Current Monje Lab Members
Michelle Monje, MD, PhD
Michelle Monje, MD, PhD joined the faculty at Stanford University in 2011 as an Assistant Professor of Neurology and Neuro-Oncology. Following her undergraduate degree in biology at Vassar College, Dr. Monje received her MD and PhD in Neuroscience from Stanford University. She then completed neurology residency at the Massachusetts General Hospital/Brigham and Women's Hospital/Harvard Medical School program. She subsequently returned to Stanford for a clinical fellowship in pediatric neuro-oncology and a postdoctoral fellowship. The scope of her research program encompasses the molecular determinants of neural precursor cell fate, neuronal-glial interactions, and the role of neural precursor cells in oncogenesis and repair mechanisms. As a practicing neurologist and neuro-oncologist, Dr Monje is dedicated to understanding the neurodevelopmental origins of pediatric brain tumors and the neurological consequences of cancer treatment.
With a spirit of inquiry, Pam found her way back to science after receiving a BA in Rhetoric from UC Berkeley and graduate work in film studies at the University of Chicago. She has been a neuroscience research assistant at Stanford since 2010 working on a variety of in vivo projects. Currently she focuses on colony management, behavior, and translational research on pediatric brain tumors.
Anitha graduated with a Master's degree in Cell & Molecular Biology. She is very passionate about her research. She joined the Monje lab in early 2012 as a Research Assistant and Lab manager. She is involved deeply in DIPG (Diffuse Intrinsic Pontine Glioma) research, studying it's heterogeneity using single cell molecular analyses and in vitro studies. She also plays an important role in the expansion and distribution of DIPG tumor cell lines around the world.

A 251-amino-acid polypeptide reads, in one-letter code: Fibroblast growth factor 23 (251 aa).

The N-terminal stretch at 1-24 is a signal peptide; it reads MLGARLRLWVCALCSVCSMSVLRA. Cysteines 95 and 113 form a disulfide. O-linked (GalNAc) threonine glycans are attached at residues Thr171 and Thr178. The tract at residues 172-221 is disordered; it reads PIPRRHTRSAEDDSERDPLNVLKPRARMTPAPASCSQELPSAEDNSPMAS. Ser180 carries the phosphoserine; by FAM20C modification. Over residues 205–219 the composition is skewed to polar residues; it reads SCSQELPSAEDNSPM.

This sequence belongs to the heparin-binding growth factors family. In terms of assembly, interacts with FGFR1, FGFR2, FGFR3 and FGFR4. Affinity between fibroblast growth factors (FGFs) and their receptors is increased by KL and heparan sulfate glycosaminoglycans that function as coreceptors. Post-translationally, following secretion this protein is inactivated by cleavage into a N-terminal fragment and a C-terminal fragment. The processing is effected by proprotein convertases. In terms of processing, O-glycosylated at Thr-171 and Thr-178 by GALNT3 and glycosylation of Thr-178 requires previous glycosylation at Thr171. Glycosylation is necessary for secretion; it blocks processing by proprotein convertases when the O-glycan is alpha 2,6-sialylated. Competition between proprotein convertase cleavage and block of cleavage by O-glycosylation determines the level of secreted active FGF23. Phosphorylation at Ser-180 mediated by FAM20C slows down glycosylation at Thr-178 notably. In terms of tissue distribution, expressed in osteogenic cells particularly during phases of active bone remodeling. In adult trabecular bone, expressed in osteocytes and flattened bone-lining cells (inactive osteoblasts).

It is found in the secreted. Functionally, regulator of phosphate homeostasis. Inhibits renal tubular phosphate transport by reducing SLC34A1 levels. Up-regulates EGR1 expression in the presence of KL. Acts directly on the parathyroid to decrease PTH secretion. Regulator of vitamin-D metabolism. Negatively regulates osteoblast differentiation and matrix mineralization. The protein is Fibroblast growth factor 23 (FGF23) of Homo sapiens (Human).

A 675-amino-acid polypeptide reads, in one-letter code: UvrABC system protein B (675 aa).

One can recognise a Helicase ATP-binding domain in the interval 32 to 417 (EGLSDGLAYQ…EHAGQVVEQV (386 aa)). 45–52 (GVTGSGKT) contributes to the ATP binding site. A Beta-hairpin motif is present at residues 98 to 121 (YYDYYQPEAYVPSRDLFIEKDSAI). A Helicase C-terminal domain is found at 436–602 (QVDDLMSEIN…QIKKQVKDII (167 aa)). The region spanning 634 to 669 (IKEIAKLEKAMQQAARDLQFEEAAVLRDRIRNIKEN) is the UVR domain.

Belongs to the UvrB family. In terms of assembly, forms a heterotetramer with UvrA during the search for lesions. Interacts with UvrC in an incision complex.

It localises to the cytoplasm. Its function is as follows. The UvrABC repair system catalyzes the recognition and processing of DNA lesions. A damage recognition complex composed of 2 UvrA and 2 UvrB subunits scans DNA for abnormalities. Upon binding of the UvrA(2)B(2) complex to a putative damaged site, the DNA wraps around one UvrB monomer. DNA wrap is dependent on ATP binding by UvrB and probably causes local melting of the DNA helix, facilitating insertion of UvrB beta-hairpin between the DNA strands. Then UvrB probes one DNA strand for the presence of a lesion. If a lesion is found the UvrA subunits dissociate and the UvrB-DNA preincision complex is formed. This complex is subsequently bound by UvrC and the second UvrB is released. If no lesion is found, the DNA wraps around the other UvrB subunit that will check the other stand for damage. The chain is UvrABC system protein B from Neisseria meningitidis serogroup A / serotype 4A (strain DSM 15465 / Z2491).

Lijun’s research experience includes 15 years of being a research associate at Indiana University Cancer Center. She has a Master’s Degree in Biotechnology. In the Monje Lab, Lijun focuses on quantitative microscopy, including electron microscopy (EM), as well as cell culture work. Since her move to the west coast, Lijun enjoys exploring the scenic wonders of the Bay Area during frequent road trips with her family.
Erin Gibson, PhD
After receiving her undergraduate degree in neuroscience from Duke University, Erin obtained her PhD in Psychology-Neuroscience from the University of California, Berkeley in 2011. Her current research focuses on the role of neuronal activity in the maturation of neural circuits during development. Specifically, her research investigates the effect of neural activity on the proliferation of oligodendrocyte precursor cells and their subsequent differentiation into functional oligodendrocytes and myelin. Ultimately, the project aims to understand the underlying interactions between neuronal activity and glial cell maturation in order to provide insight into possible mechanisms and treatments for the deleterious side effects of cancer treatment on brain physiology and function.
Juliet Knowles, MD, PhD